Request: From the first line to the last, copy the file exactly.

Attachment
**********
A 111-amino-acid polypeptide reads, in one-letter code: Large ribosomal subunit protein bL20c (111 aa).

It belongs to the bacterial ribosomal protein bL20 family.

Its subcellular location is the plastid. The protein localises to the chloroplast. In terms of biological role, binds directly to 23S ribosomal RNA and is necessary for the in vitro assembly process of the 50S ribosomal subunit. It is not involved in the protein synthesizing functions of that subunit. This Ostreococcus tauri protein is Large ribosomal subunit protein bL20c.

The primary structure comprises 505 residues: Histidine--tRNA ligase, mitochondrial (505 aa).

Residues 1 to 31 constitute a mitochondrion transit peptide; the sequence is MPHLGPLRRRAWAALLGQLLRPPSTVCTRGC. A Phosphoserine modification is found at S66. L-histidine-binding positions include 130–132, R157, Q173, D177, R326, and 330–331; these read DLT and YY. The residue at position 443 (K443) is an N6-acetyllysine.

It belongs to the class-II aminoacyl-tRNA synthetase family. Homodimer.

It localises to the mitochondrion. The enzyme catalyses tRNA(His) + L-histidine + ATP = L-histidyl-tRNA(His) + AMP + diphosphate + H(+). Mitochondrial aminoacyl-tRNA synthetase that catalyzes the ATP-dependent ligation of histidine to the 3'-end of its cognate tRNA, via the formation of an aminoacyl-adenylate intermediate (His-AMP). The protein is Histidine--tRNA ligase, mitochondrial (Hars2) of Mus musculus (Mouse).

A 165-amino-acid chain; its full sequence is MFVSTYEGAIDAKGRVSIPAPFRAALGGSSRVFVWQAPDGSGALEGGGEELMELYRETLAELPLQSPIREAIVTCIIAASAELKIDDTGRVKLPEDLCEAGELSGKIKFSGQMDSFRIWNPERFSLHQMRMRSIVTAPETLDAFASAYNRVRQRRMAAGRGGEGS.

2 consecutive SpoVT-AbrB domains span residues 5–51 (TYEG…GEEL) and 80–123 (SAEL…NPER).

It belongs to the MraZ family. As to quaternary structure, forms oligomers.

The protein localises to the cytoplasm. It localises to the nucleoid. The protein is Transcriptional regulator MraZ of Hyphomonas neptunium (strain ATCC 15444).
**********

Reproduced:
A 111-amino-acid polypeptide reads, in one-letter code: Large ribosomal subunit protein bL20c (111 aa).

It belongs to the bacterial ribosomal protein bL20 family.

Its subcellular location is the plastid. The protein localises to the chloroplast. In terms of biological role, binds directly to 23S ribosomal RNA and is necessary for the in vitro assembly process of the 50S ribosomal subunit. It is not involved in the protein synthesizing functions of that subunit. This Ostreococcus tauri protein is Large ribosomal subunit protein bL20c.

The primary structure comprises 505 residues: Histidine--tRNA ligase, mitochondrial (505 aa).

Residues 1 to 31 constitute a mitochondrion transit peptide; the sequence is MPHLGPLRRRAWAALLGQLLRPPSTVCTRGC. A Phosphoserine modification is found at S66. L-histidine-binding positions include 130–132, R157, Q173, D177, R326, and 330–331; these read DLT and YY. The residue at position 443 (K443) is an N6-acetyllysine.

It belongs to the class-II aminoacyl-tRNA synthetase family. Homodimer.

It localises to the mitochondrion. The enzyme catalyses tRNA(His) + L-histidine + ATP = L-histidyl-tRNA(His) + AMP + diphosphate + H(+). Mitochondrial aminoacyl-tRNA synthetase that catalyzes the ATP-dependent ligation of histidine to the 3'-end of its cognate tRNA, via the formation of an aminoacyl-adenylate intermediate (His-AMP). The protein is Histidine--tRNA ligase, mitochondrial (Hars2) of Mus musculus (Mouse).

A 165-amino-acid chain; its full sequence is MFVSTYEGAIDAKGRVSIPAPFRAALGGSSRVFVWQAPDGSGALEGGGEELMELYRETLAELPLQSPIREAIVTCIIAASAELKIDDTGRVKLPEDLCEAGELSGKIKFSGQMDSFRIWNPERFSLHQMRMRSIVTAPETLDAFASAYNRVRQRRMAAGRGGEGS.

2 consecutive SpoVT-AbrB domains span residues 5–51 (TYEG…GEEL) and 80–123 (SAEL…NPER).

It belongs to the MraZ family. As to quaternary structure, forms oligomers.

The protein localises to the cytoplasm. It localises to the nucleoid. The protein is Transcriptional regulator MraZ of Hyphomonas neptunium (strain ATCC 15444).